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Friend or Foe? Accessibility, Technology, and People

Abstract -- Technology and accessibility can be great collaborators or great antagonists. When they are collaborators, with accessibility/usability considered and incorporated in all stages of the development process, people of all abilities benefit. When technology and accessibility are antagonistic, accessibility must play catch-up and retrofit ill-conceived or ill-constructed products. This applies to every phase of engineering, not just computers and the web (although computers and the web are increasingly becoming integrated in almost all products).

An example of the antagonistic relationship between technology and accessibility is the new "smart appliances", which are becoming ubiquitous. Such appliances have no analog dials and include features such as total digital readout and soft-touch membrane keypads. These "smart" devices present great accessibility and usability barriers to individuals who are blind or have vision problems (many of which are related to age). Among the problems with such devices is that they generally do not speak for themselves, they often are unable to interface with assistive tools that could speak for them, and font sizes that do not scale and may be on the panel farthest away from the user.

This panel will include four Austin experts in the area of accessibility: Jim Allan, Sharron Rush, Michael Squillace, and Thea Eaton. The panelists encourage attendees to bring their questions, thoughts, and concerns for what they hope will be a highly interactive session!

Biographies


Jim Allan is the Webmaster at the Texas School for the Blind and Visually Impaired, a worldwide hub for information on teaching students who are blind or visually impaired. He is a participant in the World Wide Web Consortium's-Web Accessibility Initiative (W3C - WAI), and is the current Chair of the User Agent Working Group that developed browser accessibility guidelines. Jim has worked in the fields of special education, visual impairment, assistive technology, and accessible information access for more than 25 years.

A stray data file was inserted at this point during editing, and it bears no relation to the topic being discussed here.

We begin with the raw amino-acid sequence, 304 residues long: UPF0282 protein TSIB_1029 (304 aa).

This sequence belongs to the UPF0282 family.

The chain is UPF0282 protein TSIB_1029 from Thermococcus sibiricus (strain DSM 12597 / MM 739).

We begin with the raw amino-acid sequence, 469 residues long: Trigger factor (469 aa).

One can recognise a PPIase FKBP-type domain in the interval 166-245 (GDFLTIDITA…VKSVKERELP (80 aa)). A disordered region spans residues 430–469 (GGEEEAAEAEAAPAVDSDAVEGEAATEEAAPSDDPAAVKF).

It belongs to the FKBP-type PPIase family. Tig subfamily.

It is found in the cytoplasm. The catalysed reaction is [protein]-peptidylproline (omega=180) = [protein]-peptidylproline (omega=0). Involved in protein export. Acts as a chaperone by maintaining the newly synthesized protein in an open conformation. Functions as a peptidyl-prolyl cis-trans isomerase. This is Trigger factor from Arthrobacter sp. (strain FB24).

Sharron Rush is co-founder and Executive Director of Knowbility, a nonprofit organization with the mission to support the independence of people with disabilities by promoting the use and improving the availability of accessible information technolog. Knowbility's award-winning AIR program has trained more web professionals in accessible design than any other program. She co-wrote the book Maximum Accessibility with Dr John Slatin of the University of Texas and annually assembles the best minds in web accessibility to deliver training conferences that teach and define interactive accessibility from the basics to the bleeding edge.
Michael Squillace is a staff software engineer and team lead for the IBM Human Ability and Accessibility Center, which offers consulting to and development tools for other IBM organizations and the IT industry at large regarding accessible products and services. Mike has a B.S. in Computer Sciences from the University of Texas and a Ph.D in Philosophy from Michigan State University. He holds a number of patents and has written several articles regarding Java technology and accessible software. Mike is also a pianist/vocalist, which brought him to Austin in 1998.
Thea Eaton: After working as Art Director for Anaxos Press, a publishing and multi-media company in Austin, TX, Thea started Snert, a Flash Animation Studio that focuses on accessible children's edutainment. Thea graduated from the University of Texas with a BA in Computer Sciences and is currently working on a degree in Advanced Character Animation. Thea has worked with Flash and children's multimedia for over 6 years. She is studying new and innovative ways to make Flash 508 compliant through self-voicing features for children K-6.
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